Summary of Day v. Caton
S. Ct. Massachusetts, 1876
Facts: Pl, Day, built a wall between two adjacent estates in Boston. Pl and Df each had interest in the respective properties. PL contended that Df agreed to pay for half of the value, Df denies the claim.
Issue: Whether the silence of a party seeing services rendered upon his land can be construed as assent, and thereby a contract issue forth?
Procedure: Jury trial for PL. DF objects. Affirmed.
Rule: When a person stands in silence and sees valuable services rendered upon his real estate, such silence, accompanied with the knowledge on his part that the party rendering the services expects payment is evidence of an acceptance of an agreement to pay for it.
Ct. Rationale: The Df having reason to know that the Pl was erecting said wall knowing PL expected payment, for ½ the value, for the same, by the DF, allowed him to act without objection. The jury properly determined that the Df saw the labor of work upon his property, knowing that the PL would expect payment, failed to object to the continued construction.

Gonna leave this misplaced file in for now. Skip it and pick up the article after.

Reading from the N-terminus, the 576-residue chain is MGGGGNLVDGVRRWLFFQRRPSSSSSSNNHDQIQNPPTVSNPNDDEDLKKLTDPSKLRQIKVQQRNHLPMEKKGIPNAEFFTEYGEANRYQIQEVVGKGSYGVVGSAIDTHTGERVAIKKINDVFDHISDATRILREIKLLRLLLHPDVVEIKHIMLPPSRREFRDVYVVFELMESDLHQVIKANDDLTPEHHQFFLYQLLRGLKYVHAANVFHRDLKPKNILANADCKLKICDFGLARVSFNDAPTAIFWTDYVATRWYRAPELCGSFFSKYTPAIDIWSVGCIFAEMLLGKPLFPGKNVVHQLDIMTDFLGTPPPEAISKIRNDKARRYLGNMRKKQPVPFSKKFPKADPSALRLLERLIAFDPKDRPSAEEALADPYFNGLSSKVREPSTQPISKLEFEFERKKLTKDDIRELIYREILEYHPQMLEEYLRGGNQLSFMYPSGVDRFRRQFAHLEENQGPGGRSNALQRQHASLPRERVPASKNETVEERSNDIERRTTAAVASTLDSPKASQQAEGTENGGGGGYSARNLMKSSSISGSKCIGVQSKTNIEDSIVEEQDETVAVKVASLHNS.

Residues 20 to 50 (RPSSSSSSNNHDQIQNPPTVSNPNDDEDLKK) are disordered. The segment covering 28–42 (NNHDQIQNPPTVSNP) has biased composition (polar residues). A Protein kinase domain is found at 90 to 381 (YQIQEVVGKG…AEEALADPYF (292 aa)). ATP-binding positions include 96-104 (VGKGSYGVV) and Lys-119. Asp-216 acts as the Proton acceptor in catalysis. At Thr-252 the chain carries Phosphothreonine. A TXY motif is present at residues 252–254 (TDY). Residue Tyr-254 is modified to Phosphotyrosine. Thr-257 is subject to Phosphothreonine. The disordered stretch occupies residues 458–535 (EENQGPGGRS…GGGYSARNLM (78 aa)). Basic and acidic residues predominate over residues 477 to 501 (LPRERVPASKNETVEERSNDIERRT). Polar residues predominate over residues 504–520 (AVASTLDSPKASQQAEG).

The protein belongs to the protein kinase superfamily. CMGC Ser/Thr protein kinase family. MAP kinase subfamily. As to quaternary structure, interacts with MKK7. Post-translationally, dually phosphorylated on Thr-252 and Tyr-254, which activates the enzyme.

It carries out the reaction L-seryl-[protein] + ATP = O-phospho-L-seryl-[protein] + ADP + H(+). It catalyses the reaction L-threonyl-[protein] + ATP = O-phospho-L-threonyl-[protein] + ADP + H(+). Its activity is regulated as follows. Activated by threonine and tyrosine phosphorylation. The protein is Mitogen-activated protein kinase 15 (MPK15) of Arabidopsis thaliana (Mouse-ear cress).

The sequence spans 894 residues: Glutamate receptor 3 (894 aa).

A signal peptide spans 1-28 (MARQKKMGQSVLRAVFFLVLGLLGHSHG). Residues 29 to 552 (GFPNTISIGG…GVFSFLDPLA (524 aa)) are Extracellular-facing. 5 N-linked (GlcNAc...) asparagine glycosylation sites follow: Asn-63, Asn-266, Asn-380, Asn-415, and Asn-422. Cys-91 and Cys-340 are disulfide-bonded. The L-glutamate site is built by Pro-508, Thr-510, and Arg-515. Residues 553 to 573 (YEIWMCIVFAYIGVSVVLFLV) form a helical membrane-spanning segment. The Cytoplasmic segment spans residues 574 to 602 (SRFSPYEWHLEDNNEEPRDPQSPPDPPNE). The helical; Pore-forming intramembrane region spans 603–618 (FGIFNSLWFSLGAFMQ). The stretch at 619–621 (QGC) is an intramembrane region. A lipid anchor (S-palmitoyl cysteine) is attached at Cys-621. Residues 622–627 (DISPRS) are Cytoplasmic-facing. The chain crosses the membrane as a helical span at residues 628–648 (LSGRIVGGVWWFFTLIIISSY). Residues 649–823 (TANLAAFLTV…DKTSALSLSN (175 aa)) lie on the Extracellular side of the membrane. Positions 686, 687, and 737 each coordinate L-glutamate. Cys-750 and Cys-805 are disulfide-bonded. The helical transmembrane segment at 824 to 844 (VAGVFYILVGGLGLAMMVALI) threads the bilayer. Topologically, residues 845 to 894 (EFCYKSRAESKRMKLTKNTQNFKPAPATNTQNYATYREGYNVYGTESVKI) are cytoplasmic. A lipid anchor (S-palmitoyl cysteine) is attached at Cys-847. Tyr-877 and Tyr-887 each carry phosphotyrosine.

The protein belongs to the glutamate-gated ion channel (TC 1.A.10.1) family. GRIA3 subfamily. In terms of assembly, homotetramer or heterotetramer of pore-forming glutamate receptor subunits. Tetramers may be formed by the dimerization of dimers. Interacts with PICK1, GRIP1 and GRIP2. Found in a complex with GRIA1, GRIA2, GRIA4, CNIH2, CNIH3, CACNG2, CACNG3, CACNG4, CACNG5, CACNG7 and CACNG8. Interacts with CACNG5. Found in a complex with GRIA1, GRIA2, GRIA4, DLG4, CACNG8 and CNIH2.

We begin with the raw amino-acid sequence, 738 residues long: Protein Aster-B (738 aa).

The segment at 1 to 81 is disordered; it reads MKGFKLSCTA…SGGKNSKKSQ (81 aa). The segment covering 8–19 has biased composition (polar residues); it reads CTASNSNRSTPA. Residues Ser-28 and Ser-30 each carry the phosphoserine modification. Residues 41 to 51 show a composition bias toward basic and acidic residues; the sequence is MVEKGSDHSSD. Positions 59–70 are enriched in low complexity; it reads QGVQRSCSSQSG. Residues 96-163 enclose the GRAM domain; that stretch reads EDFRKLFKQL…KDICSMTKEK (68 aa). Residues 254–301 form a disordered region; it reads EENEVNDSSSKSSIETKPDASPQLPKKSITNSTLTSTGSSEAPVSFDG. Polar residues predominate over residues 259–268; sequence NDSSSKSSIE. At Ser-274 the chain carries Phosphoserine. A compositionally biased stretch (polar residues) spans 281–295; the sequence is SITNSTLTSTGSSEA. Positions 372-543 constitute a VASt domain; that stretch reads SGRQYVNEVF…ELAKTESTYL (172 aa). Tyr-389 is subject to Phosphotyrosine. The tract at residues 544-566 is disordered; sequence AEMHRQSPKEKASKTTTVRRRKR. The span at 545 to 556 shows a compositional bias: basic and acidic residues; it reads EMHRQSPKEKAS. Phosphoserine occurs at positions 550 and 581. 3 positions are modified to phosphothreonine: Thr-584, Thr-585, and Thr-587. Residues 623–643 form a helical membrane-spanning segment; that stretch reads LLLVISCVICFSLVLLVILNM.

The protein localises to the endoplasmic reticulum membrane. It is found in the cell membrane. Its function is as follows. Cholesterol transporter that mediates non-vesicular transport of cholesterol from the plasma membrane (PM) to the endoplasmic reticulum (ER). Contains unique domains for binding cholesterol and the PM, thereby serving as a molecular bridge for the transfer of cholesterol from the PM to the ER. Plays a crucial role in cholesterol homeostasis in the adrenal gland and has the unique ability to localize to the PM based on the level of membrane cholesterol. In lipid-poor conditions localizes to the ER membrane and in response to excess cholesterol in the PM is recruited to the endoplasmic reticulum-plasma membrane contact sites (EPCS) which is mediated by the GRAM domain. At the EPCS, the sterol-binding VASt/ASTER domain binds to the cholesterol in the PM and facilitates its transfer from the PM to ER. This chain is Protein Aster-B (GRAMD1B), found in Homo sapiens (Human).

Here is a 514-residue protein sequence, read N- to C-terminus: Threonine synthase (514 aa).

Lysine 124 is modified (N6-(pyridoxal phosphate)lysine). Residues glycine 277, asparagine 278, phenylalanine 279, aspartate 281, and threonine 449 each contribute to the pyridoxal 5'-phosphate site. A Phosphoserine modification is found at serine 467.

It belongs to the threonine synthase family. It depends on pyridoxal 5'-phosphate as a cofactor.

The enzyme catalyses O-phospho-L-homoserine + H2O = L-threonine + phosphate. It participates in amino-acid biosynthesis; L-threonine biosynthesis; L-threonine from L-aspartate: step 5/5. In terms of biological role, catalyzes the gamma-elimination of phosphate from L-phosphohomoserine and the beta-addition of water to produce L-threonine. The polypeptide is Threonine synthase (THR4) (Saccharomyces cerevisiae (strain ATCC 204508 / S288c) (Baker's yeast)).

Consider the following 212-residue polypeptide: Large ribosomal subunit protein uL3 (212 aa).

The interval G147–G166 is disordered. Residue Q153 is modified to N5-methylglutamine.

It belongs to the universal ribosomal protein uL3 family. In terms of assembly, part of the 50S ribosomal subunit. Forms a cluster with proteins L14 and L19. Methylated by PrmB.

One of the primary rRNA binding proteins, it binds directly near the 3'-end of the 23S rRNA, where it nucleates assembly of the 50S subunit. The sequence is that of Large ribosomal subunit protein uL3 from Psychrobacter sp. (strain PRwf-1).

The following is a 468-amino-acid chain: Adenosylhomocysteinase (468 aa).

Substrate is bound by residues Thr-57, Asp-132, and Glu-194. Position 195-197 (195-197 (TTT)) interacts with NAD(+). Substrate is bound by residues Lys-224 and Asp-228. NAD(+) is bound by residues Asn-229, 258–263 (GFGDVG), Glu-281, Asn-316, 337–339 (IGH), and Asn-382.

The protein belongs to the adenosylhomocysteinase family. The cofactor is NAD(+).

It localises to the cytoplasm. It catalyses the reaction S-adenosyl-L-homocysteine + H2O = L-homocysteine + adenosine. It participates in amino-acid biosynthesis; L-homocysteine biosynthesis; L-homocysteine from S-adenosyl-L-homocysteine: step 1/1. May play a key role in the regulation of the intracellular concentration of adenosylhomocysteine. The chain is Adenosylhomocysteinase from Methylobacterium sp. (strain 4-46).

PL A: Df had knowledge and expressly agreed to sharing the cost of erecting the wall upon completion, and did not object.
Def A: Df never agreed to payment for the wall, as the PL never approached Df with an offer.
Qui tacit consentire videtur – He who is silent is supposed to consent.
Implied in fact – conduct of the party’s intentions.
Implied in law – ct forces upon parties to avoid unjust enrichment.